No, the intrigue is because of the athletic ability Kuechly put on display at the NFL combine.
With numbers of 4.5 in the 40 yard dash, 38′ verticle, 27 res at 225 lbs in the bench press, a 4.12 shuttle time, numbers that jump off the charts, you can understand why the Seahawks probably have Kuechly rated as option 1b on their big board.
3. Michael Floyd – Pos: WR, Ht/Wt: 6’3. 224 lbs – Notre Dame
This is the intrigue pick that every Seahawks fan should be paying attention to.
The Seahawks have tried unsuccessfully to find that one explosive playmaker for the WR position. Sidney Rice didn’t exactly work out they way Pete Carroll/John Schneider had hoped, then again neither did Mike Williams or Zach Miller.
With Floyd, the Seahawks would have that rare combination of size (6’3. 224 lbs), speed (4.4-40), and precision route running with great hands.
Add that up and you’re looking at a player with tremendous potential to finally give this offense the #1 receiver it has been lacking for a very long time.
4. Trading up or down
It doesn’t make a whole lot of sense at this point for the Seahawks to move up in this year’s draft unless they are 100% sold on a guy being a franchise-changing player, and are willing to sacrifice picks in order to achieve it.
Since I do not see anyone that is not named Andrew Luck or Robert Griffin III fitting that bill, I have a hard time seeing the Seahawks doing this.
If the Seahawks feel like there isn’t enough value with taking any of the aforementioned players at #12, they could trade down.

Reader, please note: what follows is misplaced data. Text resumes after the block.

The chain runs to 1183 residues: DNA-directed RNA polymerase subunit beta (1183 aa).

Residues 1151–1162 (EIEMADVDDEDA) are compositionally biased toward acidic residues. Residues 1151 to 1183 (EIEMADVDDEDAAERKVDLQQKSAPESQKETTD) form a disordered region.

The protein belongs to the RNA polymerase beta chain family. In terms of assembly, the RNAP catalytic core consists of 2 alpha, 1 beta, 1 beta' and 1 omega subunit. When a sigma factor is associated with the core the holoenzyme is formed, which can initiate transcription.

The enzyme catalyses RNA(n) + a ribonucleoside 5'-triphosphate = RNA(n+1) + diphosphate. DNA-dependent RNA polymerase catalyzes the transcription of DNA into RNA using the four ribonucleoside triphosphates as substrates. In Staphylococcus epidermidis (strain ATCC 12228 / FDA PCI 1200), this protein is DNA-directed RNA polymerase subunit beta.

Which make sense in many ways.
Multiple picks means more holes can be plugged and with John Schneider’s ability to uncover plug and play athletes in the later stages of the draft, this is always the one option that is a reality.
5. With the 12th pick in the draft, the Seattle Seahawks select….
Michael Floyd, WR out of Notre Dame.
With all of the talking that Pete Carroll has done about finding an explosive playmaker on the defensive side of the ball, my gut feeling is that the guys he wants, Quinton Coples, and Luke Kuechly, will be off the board by the time Seahawks draft at #12.
That leaves Courtney Upshaw and Melvin Ingram as the only DE options left that would make sense for the Seahawks to take. I don’t think the Seahawks would pass on Ingram at #12, which would leave Upshaw and Floyd alone.
At the end of the day, Michael Floyd’s skill set and his upside to be a very good #1 receiver and potential star in this league give the Seahawks the most value with the #12 pick.
If they decide to go another way it will be to trade down, or into next years draft altogether.
Again, the Seahawks are drafting from a position of power mainly because whichever way they ultimately decide to go, they will win big.
With everything that has gone on during this off-season (from Marshawn Lynch to Matt Flynn) this draft will put the finishing touches on an off-season that I believe will lead to a monster season for the Seahawks.
One that will catch many off guard.
For this week though, enjoy the draft process. It will be sure to keep the water cooler banter going for a little longer than expected.